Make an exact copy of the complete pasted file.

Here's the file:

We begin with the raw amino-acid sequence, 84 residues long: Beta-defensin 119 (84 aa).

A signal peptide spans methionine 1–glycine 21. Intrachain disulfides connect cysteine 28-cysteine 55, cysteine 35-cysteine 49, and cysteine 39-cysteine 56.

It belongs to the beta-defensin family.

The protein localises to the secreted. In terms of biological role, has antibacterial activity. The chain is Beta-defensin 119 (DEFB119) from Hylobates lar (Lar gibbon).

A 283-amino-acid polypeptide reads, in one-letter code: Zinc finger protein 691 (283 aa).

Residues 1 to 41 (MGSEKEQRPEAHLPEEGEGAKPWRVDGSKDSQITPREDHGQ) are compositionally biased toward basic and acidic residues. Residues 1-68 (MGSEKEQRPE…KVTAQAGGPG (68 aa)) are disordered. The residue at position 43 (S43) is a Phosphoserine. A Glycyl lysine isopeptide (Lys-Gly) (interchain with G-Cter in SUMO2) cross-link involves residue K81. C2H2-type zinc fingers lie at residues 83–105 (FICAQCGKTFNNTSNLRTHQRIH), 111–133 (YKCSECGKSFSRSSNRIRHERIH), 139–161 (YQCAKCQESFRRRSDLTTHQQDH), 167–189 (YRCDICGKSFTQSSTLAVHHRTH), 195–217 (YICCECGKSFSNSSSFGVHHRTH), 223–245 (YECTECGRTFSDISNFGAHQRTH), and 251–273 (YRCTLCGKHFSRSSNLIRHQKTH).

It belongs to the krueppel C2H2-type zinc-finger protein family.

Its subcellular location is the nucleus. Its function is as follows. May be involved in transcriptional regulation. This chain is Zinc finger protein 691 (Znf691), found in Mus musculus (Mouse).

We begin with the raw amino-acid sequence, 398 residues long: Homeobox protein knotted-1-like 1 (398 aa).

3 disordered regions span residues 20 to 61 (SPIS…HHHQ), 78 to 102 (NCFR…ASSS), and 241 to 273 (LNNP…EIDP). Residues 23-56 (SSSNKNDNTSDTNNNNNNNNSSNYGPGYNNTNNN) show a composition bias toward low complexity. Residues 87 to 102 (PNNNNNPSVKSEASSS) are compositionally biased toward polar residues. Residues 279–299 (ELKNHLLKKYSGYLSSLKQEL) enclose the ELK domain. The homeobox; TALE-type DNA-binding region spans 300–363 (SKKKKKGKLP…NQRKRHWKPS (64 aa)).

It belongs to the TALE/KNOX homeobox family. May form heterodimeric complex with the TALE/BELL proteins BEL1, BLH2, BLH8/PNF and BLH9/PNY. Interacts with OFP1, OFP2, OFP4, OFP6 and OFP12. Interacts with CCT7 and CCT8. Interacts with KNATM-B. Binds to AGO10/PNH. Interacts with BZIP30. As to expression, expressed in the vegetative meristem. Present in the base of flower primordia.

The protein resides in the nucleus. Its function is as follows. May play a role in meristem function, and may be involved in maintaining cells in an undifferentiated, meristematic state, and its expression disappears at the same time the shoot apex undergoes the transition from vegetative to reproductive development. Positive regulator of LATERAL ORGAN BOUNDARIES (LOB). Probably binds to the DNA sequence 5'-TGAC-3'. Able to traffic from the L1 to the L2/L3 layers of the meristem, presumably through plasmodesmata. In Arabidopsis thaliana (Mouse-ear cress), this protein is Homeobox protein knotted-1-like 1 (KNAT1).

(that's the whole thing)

We begin with the raw amino-acid sequence, 84 residues long: Beta-defensin 119 (84 aa).

A signal peptide spans methionine 1–glycine 21. Intrachain disulfides connect cysteine 28-cysteine 55, cysteine 35-cysteine 49, and cysteine 39-cysteine 56.

It belongs to the beta-defensin family.

The protein localises to the secreted. In terms of biological role, has antibacterial activity. The chain is Beta-defensin 119 (DEFB119) from Hylobates lar (Lar gibbon).

A 283-amino-acid polypeptide reads, in one-letter code: Zinc finger protein 691 (283 aa).

Residues 1 to 41 (MGSEKEQRPEAHLPEEGEGAKPWRVDGSKDSQITPREDHGQ) are compositionally biased toward basic and acidic residues. Residues 1-68 (MGSEKEQRPE…KVTAQAGGPG (68 aa)) are disordered. The residue at position 43 (S43) is a Phosphoserine. A Glycyl lysine isopeptide (Lys-Gly) (interchain with G-Cter in SUMO2) cross-link involves residue K81. C2H2-type zinc fingers lie at residues 83–105 (FICAQCGKTFNNTSNLRTHQRIH), 111–133 (YKCSECGKSFSRSSNRIRHERIH), 139–161 (YQCAKCQESFRRRSDLTTHQQDH), 167–189 (YRCDICGKSFTQSSTLAVHHRTH), 195–217 (YICCECGKSFSNSSSFGVHHRTH), 223–245 (YECTECGRTFSDISNFGAHQRTH), and 251–273 (YRCTLCGKHFSRSSNLIRHQKTH).

It belongs to the krueppel C2H2-type zinc-finger protein family.

Its subcellular location is the nucleus. Its function is as follows. May be involved in transcriptional regulation. This chain is Zinc finger protein 691 (Znf691), found in Mus musculus (Mouse).

We begin with the raw amino-acid sequence, 398 residues long: Homeobox protein knotted-1-like 1 (398 aa).

3 disordered regions span residues 20 to 61 (SPIS…HHHQ), 78 to 102 (NCFR…ASSS), and 241 to 273 (LNNP…EIDP). Residues 23-56 (SSSNKNDNTSDTNNNNNNNNSSNYGPGYNNTNNN) show a composition bias toward low complexity. Residues 87 to 102 (PNNNNNPSVKSEASSS) are compositionally biased toward polar residues. Residues 279–299 (ELKNHLLKKYSGYLSSLKQEL) enclose the ELK domain. The homeobox; TALE-type DNA-binding region spans 300–363 (SKKKKKGKLP…NQRKRHWKPS (64 aa)).

It belongs to the TALE/KNOX homeobox family. May form heterodimeric complex with the TALE/BELL proteins BEL1, BLH2, BLH8/PNF and BLH9/PNY. Interacts with OFP1, OFP2, OFP4, OFP6 and OFP12. Interacts with CCT7 and CCT8. Interacts with KNATM-B. Binds to AGO10/PNH. Interacts with BZIP30. As to expression, expressed in the vegetative meristem. Present in the base of flower primordia.

The protein resides in the nucleus. Its function is as follows. May play a role in meristem function, and may be involved in maintaining cells in an undifferentiated, meristematic state, and its expression disappears at the same time the shoot apex undergoes the transition from vegetative to reproductive development. Positive regulator of LATERAL ORGAN BOUNDARIES (LOB). Probably binds to the DNA sequence 5'-TGAC-3'. Able to traffic from the L1 to the L2/L3 layers of the meristem, presumably through plasmodesmata. In Arabidopsis thaliana (Mouse-ear cress), this protein is Homeobox protein knotted-1-like 1 (KNAT1).